In this class, we will explore important institutions and contexts for exhibiting contemporary international art in the city of Paris. Our approach will be ethnographic as well as aesthetic and take place at various scales: from national museums to arts foundations, galleries, artist studios, and alternative spaces and artists’ “squats.” Of special interest will be how different architectures and spaces of installation affect our reception and understanding of art. Video and moving image installation will be a special emphasis where possible. Class work will include presentations and weekly contributions to a public blog. Possible field trips could include the Musée d’art moderne de la ville de Paris, la Cinémathèque Française, Fondation Cartier pour l’art contemporain, Galerie Marion Goodman, Les Frigos, and the Paris Art Fair at the Grand Palais.
Kevin Davey (Philosophy) - Merleau-Ponty and the scientific view of the human
A major theme in modern philosophy is to try and understand the relationship between our view of ourselves as thinking, feeling creatures experiencing the world with our more scientific view of ourselves as mere biological creatures responding to environmental stimuli in accordance with the laws of physiology, physics and chemistry. Are these two views of human life at odds with each other? If not, why not? We will explore the views of the 20th century French philosopher Maurice Merleau-Ponty on these and related questions, focusing on his seminal work, ‘The Structure of Behavior’.
Charles Cohen (Art History) - Leonardo da Vinci in France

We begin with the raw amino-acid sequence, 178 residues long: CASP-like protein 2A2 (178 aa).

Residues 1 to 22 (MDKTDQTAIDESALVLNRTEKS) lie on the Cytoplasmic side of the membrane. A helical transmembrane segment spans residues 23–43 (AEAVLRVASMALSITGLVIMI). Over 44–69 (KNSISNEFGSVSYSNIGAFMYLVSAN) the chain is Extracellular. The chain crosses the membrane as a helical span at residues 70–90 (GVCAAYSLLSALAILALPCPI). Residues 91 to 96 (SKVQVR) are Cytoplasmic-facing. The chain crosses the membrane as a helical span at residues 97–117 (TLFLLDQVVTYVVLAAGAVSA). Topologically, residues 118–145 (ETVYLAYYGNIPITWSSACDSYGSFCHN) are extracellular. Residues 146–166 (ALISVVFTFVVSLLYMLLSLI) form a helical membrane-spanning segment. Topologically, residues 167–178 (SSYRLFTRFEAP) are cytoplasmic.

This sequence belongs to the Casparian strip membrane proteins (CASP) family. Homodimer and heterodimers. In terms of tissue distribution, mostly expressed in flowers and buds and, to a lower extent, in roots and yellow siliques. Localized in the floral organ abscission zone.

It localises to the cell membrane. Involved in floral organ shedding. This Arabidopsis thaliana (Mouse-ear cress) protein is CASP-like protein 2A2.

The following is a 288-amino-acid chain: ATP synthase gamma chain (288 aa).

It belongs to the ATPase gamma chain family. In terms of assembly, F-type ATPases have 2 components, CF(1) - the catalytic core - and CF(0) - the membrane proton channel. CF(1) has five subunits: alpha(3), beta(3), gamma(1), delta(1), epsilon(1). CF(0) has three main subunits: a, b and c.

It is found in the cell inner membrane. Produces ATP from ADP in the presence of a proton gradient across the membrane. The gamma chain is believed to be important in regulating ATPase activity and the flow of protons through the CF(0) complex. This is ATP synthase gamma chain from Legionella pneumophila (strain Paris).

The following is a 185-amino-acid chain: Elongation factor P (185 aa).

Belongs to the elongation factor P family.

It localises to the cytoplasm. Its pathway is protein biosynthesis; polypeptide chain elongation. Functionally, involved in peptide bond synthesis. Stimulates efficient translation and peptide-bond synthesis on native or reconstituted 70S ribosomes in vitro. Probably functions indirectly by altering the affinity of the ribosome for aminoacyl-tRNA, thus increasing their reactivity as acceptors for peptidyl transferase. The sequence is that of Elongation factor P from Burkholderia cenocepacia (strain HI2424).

The central focus of this course will be on the small, damaged and disputed body of paintings that Leonardo has left to us, the wealth of his drawings that help us make sense of that problematic heritage and provide the most direct route into his creative thinking, and the hundreds of pages of text in the form of notes in mirror-image handwriting that comment on art and so many other subjects. Paris is the best single place to directly engage the artist and his oeuvre since the Louvre contains by far the most important collection of his pictures and a major collection of his drawings. The Louvre’s holdings will also permit us to study the context of Leonardo’s artistic career through the examination of original works, including his sources (Verrocchio, Botticelli, Ghirlandaio), contemporaries (Michelangelo, Bramante, Raphael) and the many artists of succeeding generations who were influenced by him (Giorgione, the Milanese School, Sarto, Pontormo, Rosso).
Howard Masur (Mathematics) - Hyperbolic Geometry and Discrete Groups
Jitka Stehnova (Mathematics) - Introduction to p-Groups
Frank Calegari (Mathematics) - Elliptic Integrals, Generating Functions, and Pi
View the Mathematics course descriptions (PDF).